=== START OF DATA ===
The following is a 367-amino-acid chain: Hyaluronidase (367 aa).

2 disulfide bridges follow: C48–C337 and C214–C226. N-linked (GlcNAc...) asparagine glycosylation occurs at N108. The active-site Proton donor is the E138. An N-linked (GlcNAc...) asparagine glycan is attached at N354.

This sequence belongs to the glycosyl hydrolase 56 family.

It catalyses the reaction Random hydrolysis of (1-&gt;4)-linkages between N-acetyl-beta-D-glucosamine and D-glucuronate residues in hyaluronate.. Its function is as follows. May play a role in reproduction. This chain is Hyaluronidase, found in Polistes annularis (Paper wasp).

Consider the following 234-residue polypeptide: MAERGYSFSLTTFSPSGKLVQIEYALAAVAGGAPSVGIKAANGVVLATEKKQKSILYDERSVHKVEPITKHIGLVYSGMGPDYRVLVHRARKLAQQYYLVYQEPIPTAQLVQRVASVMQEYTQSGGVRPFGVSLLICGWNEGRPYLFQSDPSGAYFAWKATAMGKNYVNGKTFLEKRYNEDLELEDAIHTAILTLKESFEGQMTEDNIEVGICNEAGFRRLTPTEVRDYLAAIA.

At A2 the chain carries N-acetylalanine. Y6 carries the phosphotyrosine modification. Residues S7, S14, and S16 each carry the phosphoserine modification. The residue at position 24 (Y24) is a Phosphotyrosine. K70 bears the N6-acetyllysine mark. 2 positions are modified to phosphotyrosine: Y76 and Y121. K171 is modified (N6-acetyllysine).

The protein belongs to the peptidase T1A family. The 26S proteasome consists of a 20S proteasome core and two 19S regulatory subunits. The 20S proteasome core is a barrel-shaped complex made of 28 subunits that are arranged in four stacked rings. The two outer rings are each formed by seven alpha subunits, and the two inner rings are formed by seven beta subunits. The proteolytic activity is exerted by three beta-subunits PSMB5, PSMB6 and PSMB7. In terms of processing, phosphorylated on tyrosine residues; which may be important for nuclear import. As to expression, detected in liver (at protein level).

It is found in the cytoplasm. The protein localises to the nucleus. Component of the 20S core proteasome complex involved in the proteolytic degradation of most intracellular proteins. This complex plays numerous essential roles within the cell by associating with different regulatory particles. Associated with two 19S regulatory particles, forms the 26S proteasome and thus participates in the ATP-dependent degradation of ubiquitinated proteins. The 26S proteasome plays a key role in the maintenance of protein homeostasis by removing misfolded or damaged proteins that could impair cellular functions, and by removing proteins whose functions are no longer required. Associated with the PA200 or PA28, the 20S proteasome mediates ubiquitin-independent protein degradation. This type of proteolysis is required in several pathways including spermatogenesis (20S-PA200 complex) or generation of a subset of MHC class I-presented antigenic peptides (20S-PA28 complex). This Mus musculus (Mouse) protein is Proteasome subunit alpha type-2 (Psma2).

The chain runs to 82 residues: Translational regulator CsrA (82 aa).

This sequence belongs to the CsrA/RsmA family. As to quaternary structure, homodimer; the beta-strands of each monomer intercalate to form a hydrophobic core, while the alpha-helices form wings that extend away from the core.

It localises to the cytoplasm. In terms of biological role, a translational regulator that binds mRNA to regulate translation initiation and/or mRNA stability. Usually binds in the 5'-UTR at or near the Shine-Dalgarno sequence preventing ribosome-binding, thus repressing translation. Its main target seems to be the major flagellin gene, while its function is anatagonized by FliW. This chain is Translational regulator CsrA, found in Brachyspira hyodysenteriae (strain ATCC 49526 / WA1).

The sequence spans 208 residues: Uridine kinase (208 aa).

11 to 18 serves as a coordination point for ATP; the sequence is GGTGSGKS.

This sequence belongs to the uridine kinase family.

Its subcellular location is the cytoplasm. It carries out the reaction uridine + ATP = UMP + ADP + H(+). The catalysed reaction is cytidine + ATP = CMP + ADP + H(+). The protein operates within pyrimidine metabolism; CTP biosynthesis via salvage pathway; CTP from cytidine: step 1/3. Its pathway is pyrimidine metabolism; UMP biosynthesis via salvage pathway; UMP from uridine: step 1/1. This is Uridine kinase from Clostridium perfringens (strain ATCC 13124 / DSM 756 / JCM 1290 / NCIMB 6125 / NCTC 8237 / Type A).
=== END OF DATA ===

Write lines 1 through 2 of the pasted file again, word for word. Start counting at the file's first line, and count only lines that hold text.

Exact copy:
The following is a 367-amino-acid chain: Hyaluronidase (367 aa).

2 disulfide bridges follow: C48–C337 and C214–C226. N-linked (GlcNAc...) asparagine glycosylation occurs at N108. The active-site Proton donor is the E138. An N-linked (GlcNAc...) asparagine glycan is attached at N354.